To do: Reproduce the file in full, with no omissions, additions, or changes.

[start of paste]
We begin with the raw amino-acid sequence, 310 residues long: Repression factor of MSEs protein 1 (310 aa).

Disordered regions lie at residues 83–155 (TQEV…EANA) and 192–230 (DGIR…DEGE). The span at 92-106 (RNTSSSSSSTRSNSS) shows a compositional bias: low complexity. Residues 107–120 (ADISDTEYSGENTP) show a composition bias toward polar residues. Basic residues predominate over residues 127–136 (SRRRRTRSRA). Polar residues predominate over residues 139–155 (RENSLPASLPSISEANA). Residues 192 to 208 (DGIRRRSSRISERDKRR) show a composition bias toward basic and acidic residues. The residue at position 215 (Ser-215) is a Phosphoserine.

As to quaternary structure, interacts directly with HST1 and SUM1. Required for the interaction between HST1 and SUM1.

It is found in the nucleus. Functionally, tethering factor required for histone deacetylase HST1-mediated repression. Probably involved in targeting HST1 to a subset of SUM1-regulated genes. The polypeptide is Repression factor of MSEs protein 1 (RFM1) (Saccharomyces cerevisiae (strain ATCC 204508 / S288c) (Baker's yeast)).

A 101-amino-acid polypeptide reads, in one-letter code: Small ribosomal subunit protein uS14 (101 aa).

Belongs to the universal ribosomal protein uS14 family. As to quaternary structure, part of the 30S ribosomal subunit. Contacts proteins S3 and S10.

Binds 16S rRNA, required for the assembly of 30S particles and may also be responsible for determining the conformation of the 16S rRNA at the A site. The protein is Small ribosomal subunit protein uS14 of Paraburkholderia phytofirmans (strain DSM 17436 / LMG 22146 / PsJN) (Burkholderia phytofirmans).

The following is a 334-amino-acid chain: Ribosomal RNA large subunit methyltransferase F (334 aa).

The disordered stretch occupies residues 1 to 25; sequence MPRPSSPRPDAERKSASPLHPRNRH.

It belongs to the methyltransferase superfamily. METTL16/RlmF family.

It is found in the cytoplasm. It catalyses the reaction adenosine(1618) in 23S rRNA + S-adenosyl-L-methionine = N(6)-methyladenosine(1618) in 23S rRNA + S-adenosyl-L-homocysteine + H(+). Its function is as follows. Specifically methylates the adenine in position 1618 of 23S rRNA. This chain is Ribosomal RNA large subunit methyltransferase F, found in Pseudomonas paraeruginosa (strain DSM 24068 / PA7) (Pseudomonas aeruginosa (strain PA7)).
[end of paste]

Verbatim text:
We begin with the raw amino-acid sequence, 310 residues long: Repression factor of MSEs protein 1 (310 aa).

Disordered regions lie at residues 83–155 (TQEV…EANA) and 192–230 (DGIR…DEGE). The span at 92-106 (RNTSSSSSSTRSNSS) shows a compositional bias: low complexity. Residues 107–120 (ADISDTEYSGENTP) show a composition bias toward polar residues. Basic residues predominate over residues 127–136 (SRRRRTRSRA). Polar residues predominate over residues 139–155 (RENSLPASLPSISEANA). Residues 192 to 208 (DGIRRRSSRISERDKRR) show a composition bias toward basic and acidic residues. The residue at position 215 (Ser-215) is a Phosphoserine.

As to quaternary structure, interacts directly with HST1 and SUM1. Required for the interaction between HST1 and SUM1.

It is found in the nucleus. Functionally, tethering factor required for histone deacetylase HST1-mediated repression. Probably involved in targeting HST1 to a subset of SUM1-regulated genes. The polypeptide is Repression factor of MSEs protein 1 (RFM1) (Saccharomyces cerevisiae (strain ATCC 204508 / S288c) (Baker's yeast)).

A 101-amino-acid polypeptide reads, in one-letter code: Small ribosomal subunit protein uS14 (101 aa).

Belongs to the universal ribosomal protein uS14 family. As to quaternary structure, part of the 30S ribosomal subunit. Contacts proteins S3 and S10.

Binds 16S rRNA, required for the assembly of 30S particles and may also be responsible for determining the conformation of the 16S rRNA at the A site. The protein is Small ribosomal subunit protein uS14 of Paraburkholderia phytofirmans (strain DSM 17436 / LMG 22146 / PsJN) (Burkholderia phytofirmans).

The following is a 334-amino-acid chain: Ribosomal RNA large subunit methyltransferase F (334 aa).

The disordered stretch occupies residues 1 to 25; sequence MPRPSSPRPDAERKSASPLHPRNRH.

It belongs to the methyltransferase superfamily. METTL16/RlmF family.

It is found in the cytoplasm. It catalyses the reaction adenosine(1618) in 23S rRNA + S-adenosyl-L-methionine = N(6)-methyladenosine(1618) in 23S rRNA + S-adenosyl-L-homocysteine + H(+). Its function is as follows. Specifically methylates the adenine in position 1618 of 23S rRNA. This chain is Ribosomal RNA large subunit methyltransferase F, found in Pseudomonas paraeruginosa (strain DSM 24068 / PA7) (Pseudomonas aeruginosa (strain PA7)).